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Varnishsentry allows selective submission of grouped varnishd shared memory log entries to Sentry DSNs.

Varnishlog entries are gathered together into client or backend transactions. Each transaction is matched against a set of configurable filtering regular expressions. Transactions matching any filter are submitted to a Sentry DSN for proper alerting and post-mortem analysis.

Varnishsentry runs as a daemon service supporting multiple workers. Each worker runs in a separate process, fetching varnishlog entries using Shohei Tanaka's Python libvarnish API wrapper, and using a customized Sentry DSN and set of filtering rules.

Varnishsentry is sponsored by Allenta Consulting, the Varnish Software partner for Spain and Portugal.

How it works?

Use the standard Varnish Cache logging capabilities to log error, warning, etc. conditions while processing incoming requests:

sub vcl_recv {

    if (std.random(0, 100) < 50) {
        std.log("[WTF] We have just flipped a coin and it has landed on the bad side!");


Set up varnishsentry (/etc/varnishsentry.conf) accordingly to match and submit previously logged messages:


    'test': {
        'dsn': '',
        'filters': {
            'VCL_Log': [
                    'regexp': r'^\[WTF\].*',
                    'name': 'wtf',
                    'level': 'warning',
        'user': 'nobody',
        'group': 'nogroup',


And that's it. You will start receiving Sentry alerts including all relevant varnishlog entries in order to do a proper post-mortem analysis.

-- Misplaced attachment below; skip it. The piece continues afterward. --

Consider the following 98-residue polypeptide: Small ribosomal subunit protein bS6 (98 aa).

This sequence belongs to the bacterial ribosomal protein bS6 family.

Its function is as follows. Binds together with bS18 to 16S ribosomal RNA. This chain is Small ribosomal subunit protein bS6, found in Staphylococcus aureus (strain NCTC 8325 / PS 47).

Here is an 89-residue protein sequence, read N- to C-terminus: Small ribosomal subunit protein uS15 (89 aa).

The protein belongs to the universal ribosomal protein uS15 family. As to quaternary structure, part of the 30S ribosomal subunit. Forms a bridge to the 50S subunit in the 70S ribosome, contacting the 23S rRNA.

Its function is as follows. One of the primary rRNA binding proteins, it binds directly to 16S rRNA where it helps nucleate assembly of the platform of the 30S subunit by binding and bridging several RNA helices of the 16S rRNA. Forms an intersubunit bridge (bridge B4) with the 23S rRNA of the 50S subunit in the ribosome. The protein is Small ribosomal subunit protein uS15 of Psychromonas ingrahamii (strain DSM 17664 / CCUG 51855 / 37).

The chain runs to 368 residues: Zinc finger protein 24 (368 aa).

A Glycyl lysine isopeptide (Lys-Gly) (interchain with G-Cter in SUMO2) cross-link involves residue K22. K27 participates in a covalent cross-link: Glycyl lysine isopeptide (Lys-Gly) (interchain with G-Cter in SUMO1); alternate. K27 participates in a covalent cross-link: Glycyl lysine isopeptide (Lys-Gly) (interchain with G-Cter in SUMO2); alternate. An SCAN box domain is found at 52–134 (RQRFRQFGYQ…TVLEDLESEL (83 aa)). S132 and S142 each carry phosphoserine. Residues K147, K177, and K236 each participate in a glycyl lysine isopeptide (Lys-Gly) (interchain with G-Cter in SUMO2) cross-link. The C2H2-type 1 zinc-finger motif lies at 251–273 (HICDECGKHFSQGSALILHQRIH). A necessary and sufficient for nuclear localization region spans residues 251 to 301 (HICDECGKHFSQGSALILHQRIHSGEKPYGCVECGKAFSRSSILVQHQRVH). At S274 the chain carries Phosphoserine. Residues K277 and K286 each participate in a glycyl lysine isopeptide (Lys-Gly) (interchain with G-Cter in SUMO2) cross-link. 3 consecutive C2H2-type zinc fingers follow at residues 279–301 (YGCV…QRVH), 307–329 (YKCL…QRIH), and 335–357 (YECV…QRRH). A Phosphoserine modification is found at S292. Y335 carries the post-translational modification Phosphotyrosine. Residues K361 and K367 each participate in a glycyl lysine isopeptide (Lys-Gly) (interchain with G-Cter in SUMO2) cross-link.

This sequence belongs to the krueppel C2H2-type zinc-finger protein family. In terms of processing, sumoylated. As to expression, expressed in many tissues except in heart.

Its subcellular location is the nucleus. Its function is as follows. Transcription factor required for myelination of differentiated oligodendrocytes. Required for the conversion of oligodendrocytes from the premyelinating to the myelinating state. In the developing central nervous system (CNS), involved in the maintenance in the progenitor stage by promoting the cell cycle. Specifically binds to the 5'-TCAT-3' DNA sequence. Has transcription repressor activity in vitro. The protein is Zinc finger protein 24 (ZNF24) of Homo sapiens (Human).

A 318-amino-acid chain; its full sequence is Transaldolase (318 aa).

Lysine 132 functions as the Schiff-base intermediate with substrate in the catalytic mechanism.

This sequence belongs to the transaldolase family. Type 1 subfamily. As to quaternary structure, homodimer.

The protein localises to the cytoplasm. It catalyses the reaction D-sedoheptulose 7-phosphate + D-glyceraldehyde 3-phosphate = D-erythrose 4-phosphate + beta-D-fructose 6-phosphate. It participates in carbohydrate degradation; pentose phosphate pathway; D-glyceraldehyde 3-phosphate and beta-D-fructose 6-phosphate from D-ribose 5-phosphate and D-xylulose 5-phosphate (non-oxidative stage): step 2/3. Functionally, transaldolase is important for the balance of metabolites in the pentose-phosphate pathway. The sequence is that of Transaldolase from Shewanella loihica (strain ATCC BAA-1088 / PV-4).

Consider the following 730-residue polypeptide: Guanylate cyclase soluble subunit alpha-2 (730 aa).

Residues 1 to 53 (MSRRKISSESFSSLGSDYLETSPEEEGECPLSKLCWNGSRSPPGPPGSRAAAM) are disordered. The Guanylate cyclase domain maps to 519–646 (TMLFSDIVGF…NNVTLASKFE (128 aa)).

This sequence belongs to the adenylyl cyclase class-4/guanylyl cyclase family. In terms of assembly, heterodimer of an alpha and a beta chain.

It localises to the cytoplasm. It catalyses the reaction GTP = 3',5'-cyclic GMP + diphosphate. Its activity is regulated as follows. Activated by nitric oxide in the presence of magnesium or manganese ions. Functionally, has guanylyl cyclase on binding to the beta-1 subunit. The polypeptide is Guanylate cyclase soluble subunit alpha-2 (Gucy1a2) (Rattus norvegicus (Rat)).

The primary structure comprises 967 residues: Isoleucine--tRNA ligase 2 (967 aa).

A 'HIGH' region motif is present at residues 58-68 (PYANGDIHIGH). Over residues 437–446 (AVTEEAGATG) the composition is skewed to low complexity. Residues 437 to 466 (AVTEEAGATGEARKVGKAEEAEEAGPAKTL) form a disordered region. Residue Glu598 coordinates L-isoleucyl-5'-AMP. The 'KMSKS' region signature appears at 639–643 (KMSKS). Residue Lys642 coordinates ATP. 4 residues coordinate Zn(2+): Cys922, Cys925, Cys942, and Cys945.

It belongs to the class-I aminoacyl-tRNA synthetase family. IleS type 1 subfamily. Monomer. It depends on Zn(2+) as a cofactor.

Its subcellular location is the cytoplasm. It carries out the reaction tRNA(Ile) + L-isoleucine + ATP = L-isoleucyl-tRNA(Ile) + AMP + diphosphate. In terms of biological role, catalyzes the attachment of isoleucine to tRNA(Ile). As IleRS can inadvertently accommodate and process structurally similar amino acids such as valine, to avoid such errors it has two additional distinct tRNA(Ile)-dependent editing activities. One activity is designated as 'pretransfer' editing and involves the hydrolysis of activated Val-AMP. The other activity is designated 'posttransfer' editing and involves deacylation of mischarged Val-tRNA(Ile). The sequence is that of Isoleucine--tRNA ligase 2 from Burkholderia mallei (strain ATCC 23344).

Why varnishsentry?

Sentry is a great open source realtime event logging and aggregation platform easily integrable in any web application. On the other hand, Varnish Cache is a powerful, blazingly fast and flexible web accelerator.

Varnish Cache is so flexible that moving web logic from the backend to the caching layer is possible (and highly recommended) in some cases. There are strong limitations on what kind of logic can be moved into Varnish Cache, but the logic moved there will be embedded and compiled into Varnish Cache itself, and it will run thousand times faster than in the typical PHP, Python or Java backends.

When moving complex domain logic from the backend to Varnish Cache, at some point you will need to figure out how to deal with error handling, alerting, etc. That's why varnishsentry was created: when dealing with errors, warnings, etc. in your customized VCL files or VMODs, simply use the standard Varnish Cache logging capabilities (i.e. std.log(...) or WSP(sp, SLT_Error, ...)). Varnishsentry will look for messages matching some patterns in the varnishd shared memory log. Those log entries will be submitted to some previously defined Sentry DSN together with all available context information.


  1. Install varnishsentry and all its dependencies:

    ~$ sudo pip install varnishsentry
  2. Create a varnishsentry configuration template running the following command:

    ~$ sudo varnishsentry settings > /etc/varnishsentry.conf

    Edit /etc/varnishsentry.conf and set your preferences. Don't be afraid. The file is extensibility documented :)

  3. Optionally, you can check varnishsentry has been proverly configured running the following command:

    ~$ sudo varnishsentry start --debug

    Wait a few seconds. If you don't see errors hit CTRL+C to exit.

  4. In a production environment you should run varnishsentry as an OS service. Use whatever software you are most familiar with, such as upstart, supervisord or a simple init.d script. Check out the sample init.d script if you need some inspiration.


varnishsentry allows selective submission of grouped varnishd shared memory log entries to Sentry DSNs.







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